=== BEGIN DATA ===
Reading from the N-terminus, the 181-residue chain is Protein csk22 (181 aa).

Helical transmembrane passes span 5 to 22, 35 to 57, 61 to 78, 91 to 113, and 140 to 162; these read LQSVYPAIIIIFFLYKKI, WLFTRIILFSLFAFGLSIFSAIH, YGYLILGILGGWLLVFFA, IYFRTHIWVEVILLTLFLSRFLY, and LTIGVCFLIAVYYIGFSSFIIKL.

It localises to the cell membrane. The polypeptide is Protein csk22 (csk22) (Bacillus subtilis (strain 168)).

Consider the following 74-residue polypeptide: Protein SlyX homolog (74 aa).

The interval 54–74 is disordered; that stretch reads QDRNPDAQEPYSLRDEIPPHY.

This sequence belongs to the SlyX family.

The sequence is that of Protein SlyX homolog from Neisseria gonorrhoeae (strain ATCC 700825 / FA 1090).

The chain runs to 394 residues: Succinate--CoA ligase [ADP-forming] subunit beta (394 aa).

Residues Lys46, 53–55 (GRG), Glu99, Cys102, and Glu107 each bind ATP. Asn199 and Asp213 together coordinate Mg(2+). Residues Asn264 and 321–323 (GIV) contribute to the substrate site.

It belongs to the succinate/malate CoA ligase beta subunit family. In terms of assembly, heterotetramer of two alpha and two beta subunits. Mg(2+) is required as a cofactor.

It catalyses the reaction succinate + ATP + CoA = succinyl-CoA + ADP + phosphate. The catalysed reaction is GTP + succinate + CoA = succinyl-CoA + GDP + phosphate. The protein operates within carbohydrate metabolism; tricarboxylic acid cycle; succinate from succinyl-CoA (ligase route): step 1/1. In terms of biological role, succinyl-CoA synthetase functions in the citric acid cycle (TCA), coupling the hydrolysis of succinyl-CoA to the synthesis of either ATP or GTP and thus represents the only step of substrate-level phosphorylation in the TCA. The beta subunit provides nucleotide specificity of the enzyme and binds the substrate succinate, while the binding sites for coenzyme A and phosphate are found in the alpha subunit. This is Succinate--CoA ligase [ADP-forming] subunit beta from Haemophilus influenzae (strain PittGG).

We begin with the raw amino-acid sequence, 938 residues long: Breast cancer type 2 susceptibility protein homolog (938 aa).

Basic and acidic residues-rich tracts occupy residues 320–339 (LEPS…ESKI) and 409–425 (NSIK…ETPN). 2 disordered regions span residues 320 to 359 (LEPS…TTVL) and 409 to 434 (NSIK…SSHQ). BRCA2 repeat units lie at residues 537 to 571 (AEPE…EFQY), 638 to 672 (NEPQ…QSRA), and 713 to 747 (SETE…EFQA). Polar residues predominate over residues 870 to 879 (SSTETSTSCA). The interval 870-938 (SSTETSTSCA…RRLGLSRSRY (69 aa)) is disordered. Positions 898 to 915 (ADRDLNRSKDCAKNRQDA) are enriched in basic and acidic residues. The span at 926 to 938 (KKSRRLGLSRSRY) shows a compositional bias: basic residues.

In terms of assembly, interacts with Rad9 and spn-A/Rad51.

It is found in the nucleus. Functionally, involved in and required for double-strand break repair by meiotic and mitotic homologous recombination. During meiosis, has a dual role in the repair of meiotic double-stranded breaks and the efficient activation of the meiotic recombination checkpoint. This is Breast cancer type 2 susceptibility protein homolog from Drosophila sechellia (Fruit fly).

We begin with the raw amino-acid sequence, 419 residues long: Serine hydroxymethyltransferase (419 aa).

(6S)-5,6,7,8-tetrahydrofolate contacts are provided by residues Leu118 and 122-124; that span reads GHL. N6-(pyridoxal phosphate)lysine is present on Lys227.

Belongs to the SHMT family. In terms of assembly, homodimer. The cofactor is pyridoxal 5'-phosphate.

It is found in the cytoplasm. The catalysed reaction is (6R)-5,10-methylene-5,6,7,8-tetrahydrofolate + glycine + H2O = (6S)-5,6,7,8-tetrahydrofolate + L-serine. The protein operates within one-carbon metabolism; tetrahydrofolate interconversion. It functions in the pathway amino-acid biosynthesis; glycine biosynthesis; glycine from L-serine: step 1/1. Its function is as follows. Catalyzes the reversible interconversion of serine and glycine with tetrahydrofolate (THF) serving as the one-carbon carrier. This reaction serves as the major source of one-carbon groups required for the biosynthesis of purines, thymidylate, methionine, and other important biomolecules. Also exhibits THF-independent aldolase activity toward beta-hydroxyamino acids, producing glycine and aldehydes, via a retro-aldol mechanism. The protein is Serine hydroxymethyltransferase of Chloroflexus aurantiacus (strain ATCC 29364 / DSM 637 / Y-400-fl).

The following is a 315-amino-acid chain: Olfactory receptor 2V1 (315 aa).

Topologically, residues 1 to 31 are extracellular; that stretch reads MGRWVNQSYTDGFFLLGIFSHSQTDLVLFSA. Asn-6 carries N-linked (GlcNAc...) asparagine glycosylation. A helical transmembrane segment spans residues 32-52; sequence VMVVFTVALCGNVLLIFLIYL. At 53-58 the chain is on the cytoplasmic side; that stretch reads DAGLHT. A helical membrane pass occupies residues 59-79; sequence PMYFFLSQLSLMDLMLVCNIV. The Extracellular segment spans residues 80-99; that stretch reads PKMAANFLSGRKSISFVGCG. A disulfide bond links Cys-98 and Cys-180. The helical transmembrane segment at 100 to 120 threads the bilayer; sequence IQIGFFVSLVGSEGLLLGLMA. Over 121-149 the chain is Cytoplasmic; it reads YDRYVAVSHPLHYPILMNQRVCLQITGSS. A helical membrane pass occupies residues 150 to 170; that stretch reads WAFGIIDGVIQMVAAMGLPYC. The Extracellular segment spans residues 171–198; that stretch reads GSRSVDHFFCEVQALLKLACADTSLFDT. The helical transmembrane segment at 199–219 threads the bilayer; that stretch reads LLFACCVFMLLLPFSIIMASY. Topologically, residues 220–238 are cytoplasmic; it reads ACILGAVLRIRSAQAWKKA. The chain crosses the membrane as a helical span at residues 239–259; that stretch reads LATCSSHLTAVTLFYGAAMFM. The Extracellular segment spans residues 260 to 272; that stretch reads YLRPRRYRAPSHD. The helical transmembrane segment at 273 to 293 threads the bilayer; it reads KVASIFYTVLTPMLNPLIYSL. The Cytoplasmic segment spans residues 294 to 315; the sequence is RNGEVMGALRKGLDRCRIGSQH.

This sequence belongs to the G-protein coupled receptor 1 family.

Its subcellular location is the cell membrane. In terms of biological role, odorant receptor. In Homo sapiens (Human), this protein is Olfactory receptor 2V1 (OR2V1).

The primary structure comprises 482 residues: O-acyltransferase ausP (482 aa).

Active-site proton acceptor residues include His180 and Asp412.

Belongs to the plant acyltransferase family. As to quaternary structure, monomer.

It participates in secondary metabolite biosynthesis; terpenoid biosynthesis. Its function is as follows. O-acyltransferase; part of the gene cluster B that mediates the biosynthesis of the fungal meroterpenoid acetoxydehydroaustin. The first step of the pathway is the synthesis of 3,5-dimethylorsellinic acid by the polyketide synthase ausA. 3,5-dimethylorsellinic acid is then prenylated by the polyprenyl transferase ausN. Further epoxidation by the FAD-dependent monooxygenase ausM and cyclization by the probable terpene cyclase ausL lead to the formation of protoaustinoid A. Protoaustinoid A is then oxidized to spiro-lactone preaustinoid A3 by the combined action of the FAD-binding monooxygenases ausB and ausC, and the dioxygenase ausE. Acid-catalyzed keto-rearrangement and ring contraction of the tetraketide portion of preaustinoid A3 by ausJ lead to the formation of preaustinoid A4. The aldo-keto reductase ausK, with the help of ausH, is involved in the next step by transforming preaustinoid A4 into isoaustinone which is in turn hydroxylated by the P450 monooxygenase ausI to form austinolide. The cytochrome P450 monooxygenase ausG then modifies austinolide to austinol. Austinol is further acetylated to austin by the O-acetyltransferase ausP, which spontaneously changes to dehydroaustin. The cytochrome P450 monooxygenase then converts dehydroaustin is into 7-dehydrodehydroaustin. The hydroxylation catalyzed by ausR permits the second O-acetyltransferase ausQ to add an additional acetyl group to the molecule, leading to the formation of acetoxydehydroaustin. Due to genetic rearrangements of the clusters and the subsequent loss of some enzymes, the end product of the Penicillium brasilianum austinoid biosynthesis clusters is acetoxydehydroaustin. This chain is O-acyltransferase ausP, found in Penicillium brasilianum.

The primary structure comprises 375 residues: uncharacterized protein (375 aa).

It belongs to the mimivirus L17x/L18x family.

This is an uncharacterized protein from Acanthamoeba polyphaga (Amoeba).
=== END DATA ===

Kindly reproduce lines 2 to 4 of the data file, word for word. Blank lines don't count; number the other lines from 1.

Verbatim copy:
Helical transmembrane passes span 5 to 22, 35 to 57, 61 to 78, 91 to 113, and 140 to 162; these read LQSVYPAIIIIFFLYKKI, WLFTRIILFSLFAFGLSIFSAIH, YGYLILGILGGWLLVFFA, IYFRTHIWVEVILLTLFLSRFLY, and LTIGVCFLIAVYYIGFSSFIIKL.

It localises to the cell membrane. The polypeptide is Protein csk22 (csk22) (Bacillus subtilis (strain 168)).

Consider the following 74-residue polypeptide: Protein SlyX homolog (74 aa).